By Eyecare NGIntroduction | Signs | Types | Prevention | Treatment
Eye infections occur when harmful microorganisms (germs) such as bacteria, viruses, fungi and protozoa get into the structures of the eyes, multiply and cause damage. Almost all structures of the eye can get infected but the external structures such as the eyelids, conjunctiva and cornea are mostly affected.
Infections by different microorganisms may present the same way. For proper diagnosis and treatment, it may be necessary to carry out laboratory investigation to identify the particular organism causing the infection.
Signs and symptoms of eye infections
The following are common signs and symptoms of eye infections:
- Blurry vision
- Tearing and eye discharge
- Burning sensation
- Light sensitivity
- Gritty sensation
- Swollen eyes
Types of eye infections
There are many eye infections and they are usually classified according to the structures of the eye affected. These may be further broken down according to the microorganisms causing the infections. Some eye infections are listed below. Click on the plus (+) sign beside each infection to read more
Prevention of eye infections requires maintaining good hand and eye hygiene as well as getting the infection treated properly to avoid spread and reoccurrence.
- Always wash your hands with soap and running water. Wash before and after touching your face, before and after putting on contact lenses, as well as after contact with an infected person or contaminated materials.
- Don’t share towels and beddings.
- Do not share eye makeup.
- Do not use makeup products longer than recommended or past their expiry date (whichever comes first).
- Don’t share eye drops or ointments
- Clean eye discharges with disposable wipes and cotton wool and dispose them properly. Avoid using handkerchiefs, face towels or any other reusable materials to clean eye discharges.
- Use your contact lenses as recommended by your eye doctor. Ensure that you adhere to the usage, handling, storage and replacement guidelines and schedule. Handle them with clean hands and avoid sleeping or swimming with them.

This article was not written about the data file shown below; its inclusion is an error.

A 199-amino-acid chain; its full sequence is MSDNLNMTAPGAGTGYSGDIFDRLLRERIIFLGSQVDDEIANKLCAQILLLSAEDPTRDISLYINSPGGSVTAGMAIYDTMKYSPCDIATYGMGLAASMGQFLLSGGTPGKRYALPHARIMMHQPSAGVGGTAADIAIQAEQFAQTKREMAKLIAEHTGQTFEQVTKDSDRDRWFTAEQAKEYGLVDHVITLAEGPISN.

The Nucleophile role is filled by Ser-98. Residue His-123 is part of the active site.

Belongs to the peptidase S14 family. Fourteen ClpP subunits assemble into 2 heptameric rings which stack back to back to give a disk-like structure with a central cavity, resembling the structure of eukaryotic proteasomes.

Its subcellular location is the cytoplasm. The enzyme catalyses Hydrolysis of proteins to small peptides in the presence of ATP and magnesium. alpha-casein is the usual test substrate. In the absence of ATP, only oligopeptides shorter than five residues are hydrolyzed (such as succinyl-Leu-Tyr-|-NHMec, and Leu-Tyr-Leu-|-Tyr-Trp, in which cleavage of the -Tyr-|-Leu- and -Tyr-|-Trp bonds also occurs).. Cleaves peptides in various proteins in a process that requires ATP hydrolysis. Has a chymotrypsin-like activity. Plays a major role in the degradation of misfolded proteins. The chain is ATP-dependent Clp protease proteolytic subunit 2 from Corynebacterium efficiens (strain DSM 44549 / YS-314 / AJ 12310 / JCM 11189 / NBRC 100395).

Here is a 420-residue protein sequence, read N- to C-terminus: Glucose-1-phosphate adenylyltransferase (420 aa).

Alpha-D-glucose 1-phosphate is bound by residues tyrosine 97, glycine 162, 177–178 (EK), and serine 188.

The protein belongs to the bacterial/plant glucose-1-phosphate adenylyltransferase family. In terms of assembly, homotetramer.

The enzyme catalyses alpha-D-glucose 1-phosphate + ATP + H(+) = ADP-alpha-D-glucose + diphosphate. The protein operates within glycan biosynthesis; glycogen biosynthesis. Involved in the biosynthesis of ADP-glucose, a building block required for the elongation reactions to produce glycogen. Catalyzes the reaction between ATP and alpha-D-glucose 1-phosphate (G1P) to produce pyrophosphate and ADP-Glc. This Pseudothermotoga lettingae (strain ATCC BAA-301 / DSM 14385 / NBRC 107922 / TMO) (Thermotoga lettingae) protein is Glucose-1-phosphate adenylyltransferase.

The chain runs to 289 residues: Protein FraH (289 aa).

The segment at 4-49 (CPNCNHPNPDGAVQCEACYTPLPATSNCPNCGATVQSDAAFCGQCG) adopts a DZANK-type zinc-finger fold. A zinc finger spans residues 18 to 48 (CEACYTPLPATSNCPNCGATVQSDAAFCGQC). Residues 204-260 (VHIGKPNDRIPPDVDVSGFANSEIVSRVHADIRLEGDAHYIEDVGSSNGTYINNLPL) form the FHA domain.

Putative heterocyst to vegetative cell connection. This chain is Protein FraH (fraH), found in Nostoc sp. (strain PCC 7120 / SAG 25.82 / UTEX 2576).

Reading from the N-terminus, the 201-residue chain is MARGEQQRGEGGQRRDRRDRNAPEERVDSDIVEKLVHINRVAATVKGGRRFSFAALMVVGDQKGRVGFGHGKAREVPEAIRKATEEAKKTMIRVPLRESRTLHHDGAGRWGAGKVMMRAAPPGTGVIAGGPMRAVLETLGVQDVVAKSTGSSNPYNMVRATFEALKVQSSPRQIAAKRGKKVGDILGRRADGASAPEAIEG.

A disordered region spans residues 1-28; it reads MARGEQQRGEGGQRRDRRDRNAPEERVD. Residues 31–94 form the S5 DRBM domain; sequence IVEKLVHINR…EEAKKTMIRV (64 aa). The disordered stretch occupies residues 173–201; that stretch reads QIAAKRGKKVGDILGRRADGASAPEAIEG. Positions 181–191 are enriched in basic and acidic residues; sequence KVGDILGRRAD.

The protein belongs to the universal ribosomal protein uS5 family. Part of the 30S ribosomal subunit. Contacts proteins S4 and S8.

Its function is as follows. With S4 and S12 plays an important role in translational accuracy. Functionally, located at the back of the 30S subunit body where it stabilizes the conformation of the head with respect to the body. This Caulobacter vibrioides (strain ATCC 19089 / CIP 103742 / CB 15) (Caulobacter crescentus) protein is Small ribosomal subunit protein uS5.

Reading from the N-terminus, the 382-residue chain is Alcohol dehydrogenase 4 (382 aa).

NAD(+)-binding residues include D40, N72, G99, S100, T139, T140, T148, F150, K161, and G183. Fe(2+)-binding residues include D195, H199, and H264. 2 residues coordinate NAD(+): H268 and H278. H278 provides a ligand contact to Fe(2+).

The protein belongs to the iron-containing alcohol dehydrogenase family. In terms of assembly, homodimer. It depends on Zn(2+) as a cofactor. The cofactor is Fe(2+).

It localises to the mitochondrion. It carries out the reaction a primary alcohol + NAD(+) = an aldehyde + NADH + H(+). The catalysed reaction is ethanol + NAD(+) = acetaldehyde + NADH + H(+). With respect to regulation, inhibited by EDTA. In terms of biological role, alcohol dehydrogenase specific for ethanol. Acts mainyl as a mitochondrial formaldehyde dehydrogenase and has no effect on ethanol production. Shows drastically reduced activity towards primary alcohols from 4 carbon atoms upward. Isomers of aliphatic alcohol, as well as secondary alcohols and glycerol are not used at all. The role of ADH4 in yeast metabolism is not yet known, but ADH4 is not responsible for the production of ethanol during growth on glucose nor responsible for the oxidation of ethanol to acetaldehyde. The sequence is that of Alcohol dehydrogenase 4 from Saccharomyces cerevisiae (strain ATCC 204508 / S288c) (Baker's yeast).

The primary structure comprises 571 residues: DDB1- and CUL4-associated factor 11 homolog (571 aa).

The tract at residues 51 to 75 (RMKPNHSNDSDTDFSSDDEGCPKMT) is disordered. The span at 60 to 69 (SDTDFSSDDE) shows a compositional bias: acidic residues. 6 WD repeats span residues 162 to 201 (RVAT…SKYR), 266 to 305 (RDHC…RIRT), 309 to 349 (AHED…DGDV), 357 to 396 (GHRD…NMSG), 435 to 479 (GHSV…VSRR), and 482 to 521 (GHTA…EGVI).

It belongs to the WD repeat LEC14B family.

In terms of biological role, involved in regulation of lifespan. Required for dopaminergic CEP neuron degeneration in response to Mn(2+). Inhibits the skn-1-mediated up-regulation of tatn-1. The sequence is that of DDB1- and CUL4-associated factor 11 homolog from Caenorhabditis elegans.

Treatment of eye infections
Treatment of eye infections is targeted at the causative organism. Some may clear up on their own without treatment, while others require medications. Sometimes a laboratory test which involves culture and sensitivity test may be needed to identify the causative organism.
Generally, broad-spectrum antibiotic eye drops, ointments and tablets are used to treat common bacterial infections. Serious infections like orbital cellulitis and preseptal cellulitis may require intravenous antibiotics. However, bacterial infections like stye may respond to home remedies like warm compress and therefore resolve on its own without medications.
Most viral infections (except those caused by Herpes Simplex) are self-limiting and do not require medications. Common recommendations for treatment are cold compress for symptom relief and Vitamin C to boost the immune system. In serious cases, antibiotics may be prescribed to prevent or treat suspected secondary bacterial infections. If the cornea is affected, anti-inflammatory drops like steroids may be carefully introduced to treat the resulting inflammation (keratitis).
It is important to consult your eye doctor whenever you have an eye infection to ensure that the infection is diagnosed accurately and that appropriate treatment is given.
Avoid patronizing quacks, self-medicating or instilling substances such as breast milk, urine, herbs, sugar water or salt water into your eyes to treat eye infections. These practices increase your risk of developing severe sight-threatening infections.